Barack Obama Endorses Hillary Clinton for President Following Sanders Meeting

Barack Obama Endorses Hillary Clinton for President Following Sanders Meeting

President Barack Obama formally endorsed Hillary Clinton’s bid for the White House on Thursday, praising his former secretary of state’s experience and grit, and urging Democrats to unite behind her in the fight against Republicans in the fall.

President Obama formally endorsed Hillary Clinton via video Thursday, less than two hours after meeting with second-place primary finisher Bernie Sanders.

The Clinton campaign released the video in which the president says, “I don’t think there’s ever been someone so qualified to hold this office.” The president said Clinton is “making history” as the first female presidential nominee of a major party, adding “I’m with her.”

The video — filmed on Tuesday — surfaced after Sanders capped his Oval Office meeting with Obama by saying he plans to take his issues to the Democratic convention next month, though he will also speak soon with Clinton about the best way to defeat Republican Donald Trump in the fall election.

“I look forward to meeting with her in the near future,” Sanders told reporters at the White House.

White House spokesman Josh Earnest said Obama has now spoken with Sanders three times in the last week, and “I think it’s fair to say Sen. Sanders was not surprised at all by today’s announcement” of the Clinton endorsement.

Obama, who aides say has been itching to hit the campaign trail, says in the video that, “I’m with her, I am fired up, and I cannot wait to get out there to campaign for Hillary.”

The president and Clinton have a joint appearance on Wednesday in Green Bay, Wis.

Praising Clinton’s “courage” and “compassion,” Obama says: “Look, I know how hard this job can be — that’s why I know Hillary will be so good at it.”

Donald Trump, the presumptive Republican nominee, reacted to the news by tweeting: “Obama just endorsed Crooked Hillary. He wants four more years of Obama — but nobody else does!”

After speaking with Obama for about an hour, Sanders did not indicate that he intended to withdraw from the race anytime soon and plans to contest Tuesday’s Democratic primary in Washington, D.C., by promoting the idea of statehood for the district.

The Vermont senator also said he plans to maintain his movement in an effort to change a political system in which “a handful of billionaires exercise enormous power over our political, economic and media life.” He also cited campaign plans ranging from health care to anti-poverty programs.

“These are the issues that we will take to the Democratic national convention in Philadelphia at the end of July,” he said.

While not discussing his meeting with Obama, Sanders thanked the president and Vice President Biden for “the degree of the impartiality” they displayed during his primary battle with Clinton.

As he prepared to endorse Clinton as his successor, Obama sought to use his meeting with Sanders as a way to build Democratic unity.

“When you look at the issues, there’s a pretty broad consensus about what it means to be a Democrat and what our values are, and what we’re fighting for,” Obama told party donors in New York on Wednesday, previewing his sit-down with Sanders.

Thursday’s events came just days after Clinton claimed enough convention delegates to clinch the Democratic presidential nomination, putting increased pressure on Sanders to exit the race.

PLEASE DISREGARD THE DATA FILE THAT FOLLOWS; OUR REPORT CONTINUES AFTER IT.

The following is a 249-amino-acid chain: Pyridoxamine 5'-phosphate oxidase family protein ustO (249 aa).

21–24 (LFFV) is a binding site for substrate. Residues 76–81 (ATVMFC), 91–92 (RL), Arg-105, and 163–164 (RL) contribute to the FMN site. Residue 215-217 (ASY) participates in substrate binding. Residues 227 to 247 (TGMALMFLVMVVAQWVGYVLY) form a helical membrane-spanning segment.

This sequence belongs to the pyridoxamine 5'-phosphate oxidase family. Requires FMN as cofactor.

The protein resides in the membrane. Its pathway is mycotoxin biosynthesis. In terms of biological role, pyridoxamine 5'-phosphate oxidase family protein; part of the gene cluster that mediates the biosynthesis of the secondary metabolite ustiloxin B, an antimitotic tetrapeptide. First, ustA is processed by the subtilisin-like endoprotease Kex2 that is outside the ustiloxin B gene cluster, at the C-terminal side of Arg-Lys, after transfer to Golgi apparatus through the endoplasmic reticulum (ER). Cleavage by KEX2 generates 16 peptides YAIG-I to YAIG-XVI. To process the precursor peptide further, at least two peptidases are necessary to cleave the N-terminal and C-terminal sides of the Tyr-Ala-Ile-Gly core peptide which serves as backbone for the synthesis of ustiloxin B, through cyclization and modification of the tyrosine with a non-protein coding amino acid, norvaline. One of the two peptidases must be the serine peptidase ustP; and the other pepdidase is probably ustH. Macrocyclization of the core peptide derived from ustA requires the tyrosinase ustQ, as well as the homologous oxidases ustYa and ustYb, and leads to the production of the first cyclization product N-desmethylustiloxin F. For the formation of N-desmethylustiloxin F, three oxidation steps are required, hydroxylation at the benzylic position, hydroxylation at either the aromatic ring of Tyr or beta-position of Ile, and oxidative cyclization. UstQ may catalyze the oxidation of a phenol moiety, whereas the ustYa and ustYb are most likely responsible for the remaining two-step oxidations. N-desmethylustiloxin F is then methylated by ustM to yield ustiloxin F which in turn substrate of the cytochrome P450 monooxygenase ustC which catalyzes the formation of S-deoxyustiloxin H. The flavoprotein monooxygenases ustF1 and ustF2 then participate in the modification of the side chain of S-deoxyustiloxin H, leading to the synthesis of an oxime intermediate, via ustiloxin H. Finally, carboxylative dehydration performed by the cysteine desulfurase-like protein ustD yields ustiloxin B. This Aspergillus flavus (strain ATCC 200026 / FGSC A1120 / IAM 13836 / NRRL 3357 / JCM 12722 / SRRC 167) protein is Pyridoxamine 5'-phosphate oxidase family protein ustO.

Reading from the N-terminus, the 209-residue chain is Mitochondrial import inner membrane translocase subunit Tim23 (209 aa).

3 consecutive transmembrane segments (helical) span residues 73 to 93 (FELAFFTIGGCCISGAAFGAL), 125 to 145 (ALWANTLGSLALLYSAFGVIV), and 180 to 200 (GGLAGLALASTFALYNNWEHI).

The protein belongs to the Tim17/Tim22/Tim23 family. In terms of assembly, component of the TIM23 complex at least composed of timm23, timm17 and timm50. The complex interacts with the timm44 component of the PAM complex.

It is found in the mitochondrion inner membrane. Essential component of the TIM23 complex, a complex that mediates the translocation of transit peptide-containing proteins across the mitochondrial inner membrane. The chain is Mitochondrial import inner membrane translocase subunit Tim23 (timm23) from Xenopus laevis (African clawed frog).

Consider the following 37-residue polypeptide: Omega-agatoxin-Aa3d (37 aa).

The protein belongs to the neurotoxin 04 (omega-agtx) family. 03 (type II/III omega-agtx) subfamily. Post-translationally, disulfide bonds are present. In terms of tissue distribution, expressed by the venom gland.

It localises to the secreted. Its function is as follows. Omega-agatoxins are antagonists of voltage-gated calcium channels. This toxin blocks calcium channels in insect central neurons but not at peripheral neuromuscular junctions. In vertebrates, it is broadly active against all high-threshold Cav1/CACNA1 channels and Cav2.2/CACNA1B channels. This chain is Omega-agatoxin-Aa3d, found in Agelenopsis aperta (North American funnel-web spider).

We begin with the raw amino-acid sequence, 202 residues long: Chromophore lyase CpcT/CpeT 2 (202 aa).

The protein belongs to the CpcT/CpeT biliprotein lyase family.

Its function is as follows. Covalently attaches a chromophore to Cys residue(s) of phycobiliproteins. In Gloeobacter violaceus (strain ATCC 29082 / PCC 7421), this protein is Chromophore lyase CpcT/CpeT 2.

Obama’s endorsement also comes eight years after he and Clinton battled in a hotly contested Democratic primary campaign that ended with Clinton backing his White House bid.

Sanders also met Thursday with Senate Democratic leader Harry Reid and Vice President Biden before heading to a rally with supporters in Washington. Sanders didn’t speak to reporters as he left his meeting with Reid and headed to another with Sen. Chuck Schumer, D-N.Y., who is expected to be the Democratic leader in the Senate when Reid retires.

Reid said that Sanders agreed to come to the Senate Democratic caucus meeting on Tuesday. Beyond that, he offered no details on Sanders’ next steps, while praising his “vitality” and saying the Vermont senator will be good for the Democratic Party.

“I feel I’m in a good place with Bernie,” Reid told reporters. “Bernie’s in a good place with my caucus. And I feel he’s in a good place with the country.”.

Clinton said she spoke by phone with Sanders on Wednesday and plans to work with him and his supporters to prepare for a fall campaign against Trump.

Citing the “extraordinary campaign” that Sanders has run this year, Clinton told NBC News that “I really appreciate all that he’s contributed to the Democratic Party and our country and the issues that we’re going to be focused on in the general election.”

Trump, meanwhile, is making an open appeal for Sanders voters, saying the Vermont senator was cheated during the Democratic race because so many “superdelegates” announced their support for Clinton.

In his remarks to Democratic donors in New York, Obama said he is not worried about the party coming together — his priority is preparing for the fall battle against Trump.

“I am concerned about us doing the hard nuts-and-bolts work of turning out people to vote,” Obama said, “particularly young people, particularly low-income people who oftentimes feel forgotten and are still stressed.”

Looking ahead to the fall campaign, Sanders said after the meeting with the president that his top priority is to defeat Trump, saying the New York businessman had made “bigotry and discrimination” the cornerstones of his campaign.

“I will work as hard as I can to make sure Donald Trump does not become president of the United States,” Sanders said.

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